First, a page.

May 2005
Volume 46, Issue 13
Free
ARVO Annual Meeting Abstract  |   May 2005
Proteomic and Ultrastructural Analyses of Human Lipofuscin
Author Affiliations & Notes
  • B.G. Gugiu
    Ophthalmic Research, Cole Eye Institute/Cleveland Clinic Foundation, Cleveland, OH
  • M. Rozanowska
    School of Optometry and Vision Sciences, Cardiff University, Cardiff, United Kingdom
  • B. Rozanowski
    School of Optometry and Vision Sciences, Cardiff University, Cardiff, United Kingdom
  • M.E. Rayborn
    Ophthalmic Research, Cole Eye Institute/Cleveland Clinic Foundation, Cleveland, OH
  • V.L. Bonilha
    Ophthalmic Research, Cole Eye Institute/Cleveland Clinic Foundation, Cleveland, OH
  • X. Gu
    Ophthalmic Research, Cole Eye Institute/Cleveland Clinic Foundation, Cleveland, OH
  • R.G. Salomon
    Chemistry, Case Western Reserve University, Cleveland, OH
  • J.G. Hollyfield
    Ophthalmic Research, Cole Eye Institute/Cleveland Clinic Foundation, Cleveland, OH
  • M.E. Boulton
    School of Optometry and Vision Sciences, Cardiff University, Cardiff, United Kingdom
  • J.W. Crabb
    Ophthalmic Research, Cole Eye Institute/Cleveland Clinic Foundation, Cleveland, OH
  • Footnotes
    Commercial Relationships  B.G. Gugiu, None; M. Rozanowska, None; B. Rozanowski, None; M.E. Rayborn, None; V.L. Bonilha, None; X. Gu, None; R.G. Salomon, None; J.G. Hollyfield, None; M.E. Boulton, None; J.W. Crabb, None.
  • Footnotes
    Support  NIH grants EY06603, EY14239, EY14240, EY15638, GM21249, HL53315, Fight for Sight
Investigative Ophthalmology & Visual Science May 2005, Vol.46, 1739. doi:
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      B.G. Gugiu, M. Rozanowska, B. Rozanowski, M.E. Rayborn, V.L. Bonilha, X. Gu, R.G. Salomon, J.G. Hollyfield, M.E. Boulton, J.W. Crabb; Proteomic and Ultrastructural Analyses of Human Lipofuscin . Invest. Ophthalmol. Vis. Sci. 2005;46(13):1739.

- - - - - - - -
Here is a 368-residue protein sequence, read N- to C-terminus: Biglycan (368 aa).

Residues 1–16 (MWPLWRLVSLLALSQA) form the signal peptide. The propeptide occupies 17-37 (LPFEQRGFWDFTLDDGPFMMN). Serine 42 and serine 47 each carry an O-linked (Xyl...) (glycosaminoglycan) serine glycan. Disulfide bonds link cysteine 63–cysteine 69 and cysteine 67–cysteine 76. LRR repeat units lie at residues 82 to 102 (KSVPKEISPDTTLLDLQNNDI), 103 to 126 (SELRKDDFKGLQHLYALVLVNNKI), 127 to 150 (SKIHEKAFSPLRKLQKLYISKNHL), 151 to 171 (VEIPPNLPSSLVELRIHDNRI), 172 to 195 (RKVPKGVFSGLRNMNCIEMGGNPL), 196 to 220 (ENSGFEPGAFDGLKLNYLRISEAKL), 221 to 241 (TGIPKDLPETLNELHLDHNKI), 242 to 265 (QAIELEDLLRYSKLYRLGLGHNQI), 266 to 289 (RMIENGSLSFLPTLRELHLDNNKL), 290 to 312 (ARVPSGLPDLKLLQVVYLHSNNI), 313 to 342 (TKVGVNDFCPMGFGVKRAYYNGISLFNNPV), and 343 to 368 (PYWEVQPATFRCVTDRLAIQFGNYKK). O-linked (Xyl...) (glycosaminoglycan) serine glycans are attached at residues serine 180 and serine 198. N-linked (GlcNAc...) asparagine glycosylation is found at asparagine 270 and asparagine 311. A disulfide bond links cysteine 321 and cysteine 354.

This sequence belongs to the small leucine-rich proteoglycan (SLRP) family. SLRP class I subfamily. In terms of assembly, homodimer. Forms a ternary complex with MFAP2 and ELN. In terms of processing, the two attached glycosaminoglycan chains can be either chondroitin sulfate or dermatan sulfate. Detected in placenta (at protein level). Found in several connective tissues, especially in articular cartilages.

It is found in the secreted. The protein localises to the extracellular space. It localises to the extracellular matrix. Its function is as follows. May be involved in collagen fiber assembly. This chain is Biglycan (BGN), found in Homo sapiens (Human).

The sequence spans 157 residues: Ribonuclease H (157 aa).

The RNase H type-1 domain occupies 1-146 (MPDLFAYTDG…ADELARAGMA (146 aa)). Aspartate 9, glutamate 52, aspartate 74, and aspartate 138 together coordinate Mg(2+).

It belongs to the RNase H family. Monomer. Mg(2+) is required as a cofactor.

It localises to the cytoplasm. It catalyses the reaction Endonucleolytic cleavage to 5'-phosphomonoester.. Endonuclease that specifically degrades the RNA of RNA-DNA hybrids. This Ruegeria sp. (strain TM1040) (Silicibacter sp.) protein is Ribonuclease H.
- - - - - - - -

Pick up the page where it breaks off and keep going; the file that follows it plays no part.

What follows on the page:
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      © ARVO (1962-2015); The Authors (2016-present)

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Abstract

Abstract: : Purpose: The progressive accumulation of lipofuscin in the retinal pigment epithelium (RPE), correlates with the pathogenesis of age–related macular degeneration (AMD). We seek a better molecular understanding of the sources and consequences of lipofuscin accumulation, including the protein content of lipofuscin. Methods: Human RPE lipofuscin was purified by conventional sucrose density gradient centrifugation methods. Lipofuscin granule purity was evaluated by light, fluorescence, confocal, and electron microscopy. Lipofuscin preparations were extracted with chloroform/methanol then the chloroform insoluble material was extracted with SDS and subjected to SDS–PAGE, gel bands excised and proteins identified by LC MS/MS. Western analysis was used to probe for oxidative protein modifications. Results: Ultrastructural analyses of lipofuscin purified by conventional methods revealed a heterogeneous core structure composed of lipofuscin granules surrounded by substantial extra–granular material. The chloroform insoluble lipofuscin fraction of the conventional preparation exhibited many fuzzy Coomassie blue stained SDS–PAGE bands, suggesting post–translational modifications. Western blot analysis confirmed the presence of abundant carboxyethylpyrrole adducts. Over 160 proteins were identified, ∼33% of which exhibited apparent mass additions. Essentially "pure" lipofuscin granules, free of extra–granular material, were obtained by proteolytic digestion of the conventional preparation. Boiling the purified granules in SDS has so far failed to yield SDS–PAGE detectable bands with Coomassie or silver staining. Conclusions: Lipofuscin granules appear to be embedded in a protein "matrix" similar in content to drusen. Proteomic characterization of purified lipofuscin granules is underway. CR: N. Supported in part by NIH grants EY06603, EY14239, EY14240, EY15638, GM21249, HL53315, Fight for Sight, The Foundation Fighting Blindness, The Cleveland Clinic Foundation and The Wellcome Trust, UK.

Keywords: macular pigment • age-related macular degeneration • aging 
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